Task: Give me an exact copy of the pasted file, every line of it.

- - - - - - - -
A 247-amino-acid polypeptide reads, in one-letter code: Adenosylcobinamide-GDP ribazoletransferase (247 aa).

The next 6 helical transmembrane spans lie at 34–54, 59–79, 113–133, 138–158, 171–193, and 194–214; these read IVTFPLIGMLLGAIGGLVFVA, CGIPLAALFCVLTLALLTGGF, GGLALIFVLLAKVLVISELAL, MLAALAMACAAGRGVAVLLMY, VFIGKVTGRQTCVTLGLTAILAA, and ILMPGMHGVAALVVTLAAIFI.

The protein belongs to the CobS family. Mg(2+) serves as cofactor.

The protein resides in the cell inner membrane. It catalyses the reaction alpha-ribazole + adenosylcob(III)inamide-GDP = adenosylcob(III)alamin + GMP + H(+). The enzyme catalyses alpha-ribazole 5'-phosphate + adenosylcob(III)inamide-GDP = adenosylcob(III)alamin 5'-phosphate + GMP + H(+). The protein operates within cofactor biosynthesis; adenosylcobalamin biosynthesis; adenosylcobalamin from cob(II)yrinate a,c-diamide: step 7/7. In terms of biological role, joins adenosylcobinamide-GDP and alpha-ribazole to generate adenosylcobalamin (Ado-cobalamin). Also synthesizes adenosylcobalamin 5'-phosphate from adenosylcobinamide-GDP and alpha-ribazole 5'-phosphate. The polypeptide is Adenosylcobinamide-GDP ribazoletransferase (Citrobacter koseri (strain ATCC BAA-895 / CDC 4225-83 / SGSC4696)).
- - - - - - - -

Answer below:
A 247-amino-acid polypeptide reads, in one-letter code: Adenosylcobinamide-GDP ribazoletransferase (247 aa).

The next 6 helical transmembrane spans lie at 34–54, 59–79, 113–133, 138–158, 171–193, and 194–214; these read IVTFPLIGMLLGAIGGLVFVA, CGIPLAALFCVLTLALLTGGF, GGLALIFVLLAKVLVISELAL, MLAALAMACAAGRGVAVLLMY, VFIGKVTGRQTCVTLGLTAILAA, and ILMPGMHGVAALVVTLAAIFI.

The protein belongs to the CobS family. Mg(2+) serves as cofactor.

The protein resides in the cell inner membrane. It catalyses the reaction alpha-ribazole + adenosylcob(III)inamide-GDP = adenosylcob(III)alamin + GMP + H(+). The enzyme catalyses alpha-ribazole 5'-phosphate + adenosylcob(III)inamide-GDP = adenosylcob(III)alamin 5'-phosphate + GMP + H(+). The protein operates within cofactor biosynthesis; adenosylcobalamin biosynthesis; adenosylcobalamin from cob(II)yrinate a,c-diamide: step 7/7. In terms of biological role, joins adenosylcobinamide-GDP and alpha-ribazole to generate adenosylcobalamin (Ado-cobalamin). Also synthesizes adenosylcobalamin 5'-phosphate from adenosylcobinamide-GDP and alpha-ribazole 5'-phosphate. The polypeptide is Adenosylcobinamide-GDP ribazoletransferase (Citrobacter koseri (strain ATCC BAA-895 / CDC 4225-83 / SGSC4696)).